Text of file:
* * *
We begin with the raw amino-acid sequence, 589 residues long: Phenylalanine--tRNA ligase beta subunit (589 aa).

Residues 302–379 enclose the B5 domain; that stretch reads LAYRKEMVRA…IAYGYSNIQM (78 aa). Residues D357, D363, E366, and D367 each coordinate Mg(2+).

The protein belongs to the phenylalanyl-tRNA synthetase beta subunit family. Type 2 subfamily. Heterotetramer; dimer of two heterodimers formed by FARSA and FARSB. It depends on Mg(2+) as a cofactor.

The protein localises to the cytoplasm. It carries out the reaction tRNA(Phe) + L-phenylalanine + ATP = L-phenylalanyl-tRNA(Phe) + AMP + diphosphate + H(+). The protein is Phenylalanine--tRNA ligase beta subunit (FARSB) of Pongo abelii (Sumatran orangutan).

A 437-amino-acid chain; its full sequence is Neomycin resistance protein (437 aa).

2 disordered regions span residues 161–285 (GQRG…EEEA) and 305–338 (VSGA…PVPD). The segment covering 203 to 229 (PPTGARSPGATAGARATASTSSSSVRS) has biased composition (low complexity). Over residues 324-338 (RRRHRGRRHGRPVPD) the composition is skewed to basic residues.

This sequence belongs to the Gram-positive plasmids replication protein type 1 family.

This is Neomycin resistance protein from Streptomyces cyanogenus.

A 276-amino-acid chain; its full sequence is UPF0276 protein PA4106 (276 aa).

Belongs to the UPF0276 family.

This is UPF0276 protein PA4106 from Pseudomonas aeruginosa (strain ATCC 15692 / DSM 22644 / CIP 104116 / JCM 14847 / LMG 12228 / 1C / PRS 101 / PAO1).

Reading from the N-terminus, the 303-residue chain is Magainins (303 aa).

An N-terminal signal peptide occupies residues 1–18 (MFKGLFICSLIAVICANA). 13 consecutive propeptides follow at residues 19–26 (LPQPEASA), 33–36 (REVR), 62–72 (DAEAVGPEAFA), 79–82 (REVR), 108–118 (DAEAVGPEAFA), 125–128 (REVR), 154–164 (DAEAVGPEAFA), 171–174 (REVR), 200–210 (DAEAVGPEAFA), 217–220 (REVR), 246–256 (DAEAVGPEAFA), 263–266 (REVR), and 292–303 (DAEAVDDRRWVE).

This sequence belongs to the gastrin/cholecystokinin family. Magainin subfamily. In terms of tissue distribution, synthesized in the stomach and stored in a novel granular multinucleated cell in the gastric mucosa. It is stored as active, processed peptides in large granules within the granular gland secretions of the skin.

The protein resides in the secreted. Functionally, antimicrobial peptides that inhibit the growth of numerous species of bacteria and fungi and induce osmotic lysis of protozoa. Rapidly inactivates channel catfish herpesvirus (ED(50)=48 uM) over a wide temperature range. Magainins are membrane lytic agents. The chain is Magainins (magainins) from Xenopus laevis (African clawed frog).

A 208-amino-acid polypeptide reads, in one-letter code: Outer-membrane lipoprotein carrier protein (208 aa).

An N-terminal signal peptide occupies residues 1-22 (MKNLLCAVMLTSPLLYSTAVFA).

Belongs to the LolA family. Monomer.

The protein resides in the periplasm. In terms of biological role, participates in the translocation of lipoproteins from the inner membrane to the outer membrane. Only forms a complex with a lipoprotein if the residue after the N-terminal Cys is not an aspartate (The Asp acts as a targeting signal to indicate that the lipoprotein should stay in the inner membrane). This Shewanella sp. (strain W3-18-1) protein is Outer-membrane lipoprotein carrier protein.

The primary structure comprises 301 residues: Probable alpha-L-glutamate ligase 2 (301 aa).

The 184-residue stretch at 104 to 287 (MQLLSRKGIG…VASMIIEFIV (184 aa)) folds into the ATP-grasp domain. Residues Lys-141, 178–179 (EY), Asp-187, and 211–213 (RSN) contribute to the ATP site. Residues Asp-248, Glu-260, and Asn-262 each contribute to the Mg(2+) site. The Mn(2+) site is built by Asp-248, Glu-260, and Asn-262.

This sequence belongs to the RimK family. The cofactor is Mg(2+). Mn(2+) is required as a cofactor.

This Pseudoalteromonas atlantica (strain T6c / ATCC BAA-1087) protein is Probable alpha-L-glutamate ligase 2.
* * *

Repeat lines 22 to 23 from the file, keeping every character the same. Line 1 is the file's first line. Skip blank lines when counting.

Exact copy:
This sequence belongs to the RimK family. The cofactor is Mg(2+). Mn(2+) is required as a cofactor.

This Pseudoalteromonas atlantica (strain T6c / ATCC BAA-1087) protein is Probable alpha-L-glutamate ligase 2.